Figure 5 This is the filter board from the Würth Elektronik filter kit with components added to suppress conducted emissions in the range 10 kHz to 30 MHz.
The published insertion loss curves from Fair-Rite for the ferrite choke is reproduced in Figure 6. I chose this because it has some effectivity in the 10 kHz to 4 MHz region.
Figure 6 Here is the impedance plot for the Fair-Rite #0475167281 (#75 material). Courtesy of Fair-Rite.
The published DM and CM attenuation for the WE filter board is reproduced in Figure 7.
Figure 7 These are the attenuation curves of the filter design used. Courtesy of Würth Elektronik.
The TI board had high conducted emissions, so I’ll use that as an example of how well the LISN Mate can separate out the DM from CM emissions. Figure 8 shows the unfiltered results.
Figure 8 This shows the ambient noise floor (yellow), DM (violet), and CM (aqua). We can see the DM emissions are dominant. We’re looking from 10 kHz to 30 MHz.
Now, knowing that the DM emission is dominant, we can be sure to include appropriate DM filtering, typically a capacitor across the DC input. But CM is also relatively high, especially in the low kHz region, so that indicates we’ll need either a ferrite choke or standard CM (wired) choke, which should perform much better than the ferrite.
The following two figures show the difference between filtering and no filter for both DM and CM. The DM emission is almost completely suppressed, while the CM has been reduced 10 to 20 dB.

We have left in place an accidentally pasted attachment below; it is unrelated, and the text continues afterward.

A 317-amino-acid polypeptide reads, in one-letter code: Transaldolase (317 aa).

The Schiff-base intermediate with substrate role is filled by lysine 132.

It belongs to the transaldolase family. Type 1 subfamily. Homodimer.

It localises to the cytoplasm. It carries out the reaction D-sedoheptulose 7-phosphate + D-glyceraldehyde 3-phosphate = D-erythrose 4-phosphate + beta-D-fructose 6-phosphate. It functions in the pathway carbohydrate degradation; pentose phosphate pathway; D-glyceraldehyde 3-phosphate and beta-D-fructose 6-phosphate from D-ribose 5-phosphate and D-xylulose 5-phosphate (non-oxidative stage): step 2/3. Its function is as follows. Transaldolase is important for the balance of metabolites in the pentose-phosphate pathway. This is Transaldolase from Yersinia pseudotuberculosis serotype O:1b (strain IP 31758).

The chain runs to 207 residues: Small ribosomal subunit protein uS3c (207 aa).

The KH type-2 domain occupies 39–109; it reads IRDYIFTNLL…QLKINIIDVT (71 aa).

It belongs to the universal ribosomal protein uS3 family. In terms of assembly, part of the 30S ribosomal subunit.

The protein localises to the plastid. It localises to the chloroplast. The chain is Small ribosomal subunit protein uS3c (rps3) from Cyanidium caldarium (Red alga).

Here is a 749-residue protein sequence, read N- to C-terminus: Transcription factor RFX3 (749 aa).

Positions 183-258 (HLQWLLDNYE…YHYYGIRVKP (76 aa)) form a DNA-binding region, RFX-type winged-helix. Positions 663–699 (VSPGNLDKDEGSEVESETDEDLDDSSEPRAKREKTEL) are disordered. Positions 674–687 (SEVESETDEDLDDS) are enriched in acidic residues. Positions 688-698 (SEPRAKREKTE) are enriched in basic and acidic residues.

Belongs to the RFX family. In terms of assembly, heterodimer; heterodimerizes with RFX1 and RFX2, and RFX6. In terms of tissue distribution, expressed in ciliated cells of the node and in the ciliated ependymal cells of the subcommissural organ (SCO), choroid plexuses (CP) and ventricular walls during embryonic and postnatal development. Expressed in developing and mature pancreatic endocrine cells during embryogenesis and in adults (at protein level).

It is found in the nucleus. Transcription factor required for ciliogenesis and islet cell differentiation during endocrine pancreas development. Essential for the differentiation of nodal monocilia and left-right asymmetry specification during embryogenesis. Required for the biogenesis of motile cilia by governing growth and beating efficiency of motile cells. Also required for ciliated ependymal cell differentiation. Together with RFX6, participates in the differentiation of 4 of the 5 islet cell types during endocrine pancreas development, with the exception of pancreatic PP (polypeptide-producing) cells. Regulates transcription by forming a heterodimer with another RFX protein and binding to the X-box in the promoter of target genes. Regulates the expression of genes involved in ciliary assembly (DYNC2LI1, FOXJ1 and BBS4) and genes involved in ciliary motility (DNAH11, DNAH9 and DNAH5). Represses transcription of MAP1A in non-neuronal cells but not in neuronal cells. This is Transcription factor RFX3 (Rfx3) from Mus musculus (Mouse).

Figure 9 This shows the ambient noise floor (yellow), DM unfiltered (violet), and DM filtered (aqua). We can see the DM emissions are almost completely suppressed across the range 10 kHz to 30 MHz.
Figure 10 This shows the ambient noise floor (yellow), CM unfiltered (violet), and CM filtered (aqua). We can see the CM emissions are reduced 10 to 20 dB over much of the range of 10 kHz to 30 MHz.
The ferrite choke was installed at the power input of the TI demo board. It worked much less effectively than the WE filter board and Figure 11 shows the CM results looking from 10 kHz to 4 MHz, typically the noisiest portion of the spectrum for DC-DC converters. We can see an overall 5 to 15 dB improvement and this is about all you can expect from a ferrite choke – even one designed for these lower frequencies. Of course, the CM ferrite choke would not have helped the DM emissions.
Figure 11 This shows the ambient noise floor (yellow), CM unfiltered (violet), and CM filtered (aqua). We can see the CM emissions are reduced 5 to 15 dB over much of the range of 10 kHz to 4 MHz.
Switch-mode power supplies can produce large amounts of both differential-mode and common-mode emissions. The LISN Mate from Tekbox can help the designer by displaying either the DM or CM emissions. Depending on which appears dominant, designers can determine whether the filtering requires DM or CM filters, or a combination.
—Kenneth Wyatt is president and principal consultant of Wyatt Technical Services.